I swear those Hollywood types need to start writing spec scripts about the Emageon saga. It’s off-again for the umpteenth time, as HSS’s parent company, Antigua-based Stanford International Bank, won’t provide the money for it to acquire Emageon. Meanwhile, these blogs (Link 1, Link 2, Link 3 – thanks to the reader who sent them) paint an interesting picture of the bank, which the first one claims has one shareholder, a single board member who is an 85-year-old used car dealership owner, is audited by a tiny Antigua company run by a 72-year-old local, and somehow manages to pay abnormally high interest rates on CDs despite big losses. That last linked article makes some rather strong statements, claiming the bank is a scam and "going down very soon." All unverified by me, of course.
Strange lawsuit: A Florida woman is arrested and charged with practicing medicine without a license after two women suffered injuries from the "buttocks enhancement" injections she administered.
Canada is running its own EMR stimulus: $500 million more to Canada Health Infoway, bringing the total to $2.1 billion ($1.7 billion US).
Want to see the real-time ED load of several Western Australia hospitals? Sure you do.
Open source software companies (seems like an oxymoron, doesn’t it?) urge President Obama to consider open source EMR applications. "Open-source software brings transparency to software development. There are no ‘black boxes’ in open-source software and therefore no need to guess what is going on ‘behind the scenes.’ Ultimately, this means a better product for everyone, because there is visibility at every level of the application, from the user interface to the data implementation. Furthermore, open-source software provides for platform independence, which makes quick deployments that benefit our citizens much easier and realistic."
Another Vendor You Won’t See at the HIMSS Conference
A reader had asked us to confirm that Picis will not attend the HIMSS conference (along with several other companies that we already told you about). Inga jumped to action and e-mailed some questions to CEO Todd Cozzens. Since I’m a neurotic rule-follower, I’ll run his answers here instead of as a "Moment With" since she asked only three questions, not my standard five.
We’re holding up pretty well. We just finished a very strong year in 2008, with new bookings up well over 40% over 2007 and solid improvements across all business lines in a quarterly customer satisfaction survey. Our SaaS business is driving a lot of that, but we were pleasantly surprised to contract with many net new ED and OR customers in the back half of the year. In all we picked up over 20 new hospital systems – not many companies doing that these days. And of course these contracts also help drive better margins and cash flow.
We also released a slew of new products in 2008 – most notably our integrated EDIS and facility coding system and some very well received BI tools and decision support capability in our OR product line. Our focus in recent years of integrating point of care revenue management seamlessly into our high acuity clinical automation products is helping us maintain good traction throughout the slowdown in hospital capex spending.
Has Picis pulled out of HIMSS?
We’re being very conscious and prudent about controlling costs and hunkering down on our business. Don’t let anyone tell you there isn’t a completely different environment out there now — if they do, they’re either lying to you or have their head in the sand. For example, we’re balancing our portfolio with our marketing spend — we’ve increased our attendance at domain-focused trade shows (ACEP, ASA, ENA, HFMA, etc.) and decreased our presence at more general shows such as HIMSS.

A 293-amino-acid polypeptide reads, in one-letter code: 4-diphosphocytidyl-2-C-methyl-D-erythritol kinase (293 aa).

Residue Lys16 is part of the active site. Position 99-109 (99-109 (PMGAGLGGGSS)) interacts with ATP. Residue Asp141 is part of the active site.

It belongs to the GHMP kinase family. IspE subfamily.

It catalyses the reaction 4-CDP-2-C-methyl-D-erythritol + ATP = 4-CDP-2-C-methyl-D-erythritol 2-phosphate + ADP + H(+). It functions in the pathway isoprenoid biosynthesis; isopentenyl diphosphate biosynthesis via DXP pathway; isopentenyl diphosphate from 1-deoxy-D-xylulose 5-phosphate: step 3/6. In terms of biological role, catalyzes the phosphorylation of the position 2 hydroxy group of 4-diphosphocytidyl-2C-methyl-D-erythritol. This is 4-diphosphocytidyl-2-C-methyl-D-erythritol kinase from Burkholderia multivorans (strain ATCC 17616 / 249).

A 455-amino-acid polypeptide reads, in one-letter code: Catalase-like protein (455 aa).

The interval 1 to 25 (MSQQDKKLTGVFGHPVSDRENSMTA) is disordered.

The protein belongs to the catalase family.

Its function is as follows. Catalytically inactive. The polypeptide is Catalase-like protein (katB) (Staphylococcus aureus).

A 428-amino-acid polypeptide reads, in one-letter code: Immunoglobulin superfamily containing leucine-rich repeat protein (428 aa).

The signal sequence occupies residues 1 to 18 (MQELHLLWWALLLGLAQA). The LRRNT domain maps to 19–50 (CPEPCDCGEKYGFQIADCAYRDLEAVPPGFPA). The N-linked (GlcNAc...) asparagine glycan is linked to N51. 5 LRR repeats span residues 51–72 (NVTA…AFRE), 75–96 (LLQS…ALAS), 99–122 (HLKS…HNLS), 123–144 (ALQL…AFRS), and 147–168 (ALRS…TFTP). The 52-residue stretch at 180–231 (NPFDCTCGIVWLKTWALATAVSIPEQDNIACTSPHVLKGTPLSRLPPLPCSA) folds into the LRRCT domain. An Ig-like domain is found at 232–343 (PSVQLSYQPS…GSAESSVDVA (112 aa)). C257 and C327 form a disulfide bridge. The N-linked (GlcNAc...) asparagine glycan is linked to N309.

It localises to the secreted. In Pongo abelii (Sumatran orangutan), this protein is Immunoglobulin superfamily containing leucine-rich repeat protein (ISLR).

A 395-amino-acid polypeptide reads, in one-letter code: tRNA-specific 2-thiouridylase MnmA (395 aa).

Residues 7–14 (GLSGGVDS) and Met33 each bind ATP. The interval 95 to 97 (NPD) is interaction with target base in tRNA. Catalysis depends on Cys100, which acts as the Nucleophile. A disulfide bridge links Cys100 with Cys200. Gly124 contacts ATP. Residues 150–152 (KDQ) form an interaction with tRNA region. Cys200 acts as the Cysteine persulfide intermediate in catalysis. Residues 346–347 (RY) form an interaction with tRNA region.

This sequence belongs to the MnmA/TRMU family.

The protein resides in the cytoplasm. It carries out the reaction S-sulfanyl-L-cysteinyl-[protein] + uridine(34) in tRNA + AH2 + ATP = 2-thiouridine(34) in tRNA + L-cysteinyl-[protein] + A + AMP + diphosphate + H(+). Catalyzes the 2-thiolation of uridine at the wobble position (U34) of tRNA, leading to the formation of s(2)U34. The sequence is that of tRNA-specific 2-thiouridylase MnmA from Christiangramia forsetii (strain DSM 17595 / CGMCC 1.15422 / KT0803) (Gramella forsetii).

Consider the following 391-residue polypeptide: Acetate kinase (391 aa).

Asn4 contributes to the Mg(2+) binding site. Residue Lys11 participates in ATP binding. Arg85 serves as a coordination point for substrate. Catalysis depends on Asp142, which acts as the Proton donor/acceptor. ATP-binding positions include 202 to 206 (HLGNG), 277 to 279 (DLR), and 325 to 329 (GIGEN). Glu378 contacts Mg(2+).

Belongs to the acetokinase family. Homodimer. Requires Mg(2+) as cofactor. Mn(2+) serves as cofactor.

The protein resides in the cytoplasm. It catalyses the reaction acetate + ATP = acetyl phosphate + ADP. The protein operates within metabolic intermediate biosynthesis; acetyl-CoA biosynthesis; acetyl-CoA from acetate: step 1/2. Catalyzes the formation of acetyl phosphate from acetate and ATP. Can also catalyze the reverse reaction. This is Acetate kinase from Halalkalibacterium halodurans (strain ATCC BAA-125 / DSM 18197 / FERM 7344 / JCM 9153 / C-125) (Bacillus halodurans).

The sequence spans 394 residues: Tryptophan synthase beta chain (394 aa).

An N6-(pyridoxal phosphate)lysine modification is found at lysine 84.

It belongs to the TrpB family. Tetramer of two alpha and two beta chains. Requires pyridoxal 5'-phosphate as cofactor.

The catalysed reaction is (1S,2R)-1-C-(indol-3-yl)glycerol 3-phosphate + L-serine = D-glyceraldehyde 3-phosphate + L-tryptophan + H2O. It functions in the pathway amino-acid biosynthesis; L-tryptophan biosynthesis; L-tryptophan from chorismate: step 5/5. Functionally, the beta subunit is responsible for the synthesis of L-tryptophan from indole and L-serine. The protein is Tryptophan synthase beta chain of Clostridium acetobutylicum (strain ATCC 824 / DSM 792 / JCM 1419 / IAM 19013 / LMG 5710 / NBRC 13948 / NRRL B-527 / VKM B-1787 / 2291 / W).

We surveyed our prospects and customer base and found that over half had imposed a travel ban or would not be attending. We figure that spend is about the equivalent of an investment in a small R&D team that could work on a new product. We want to maintain our focus on innovation and R&D in this downturn to come out even stronger on the other side. We still will do a lot of HIMSS-sponsored events, such as HIMSS virtual tradeshow presentation. Our Webinars on driving profitability through clinical business intelligence had record attendance for HIMSS last year.
What’s your take on the HITECH part of the economic stimulus package?
When I ask the same to CEOs and CFOs of providers, they say, "Make my hospital solvent and viable and I’ll have the right capital to invest in IT." So, the $80 billion to prop up Medicare for the states will surely help there.
Another little-known provision is expanded tax credits for municipal bonds. That’s a major source of hospital financing that’s been completely shut down, and getting that market churning again will have a big affect. The average hospitals only has about 50-75 days of what they call uncommitted cash on hand to bridge the gaps between operating expense obligations and revenue from payors. It’s sad to see hospitals laying off people, not because their numbers are particularly bad, but because they need to bridge their working capital shortfalls
As to the grant money, we still haven’t seen wording in the final bill that obligates hospitals to spend the grant money on healthcare IT. I’m also curious to see how the incentive money is applied and what the criteria are — that still has not been worked out, to my knowledge. The increased funding for the national HIT office and interoperability could be very useful if spent wisely. Re-inventing the wheel is not the answer — there are already many interoperability standards available.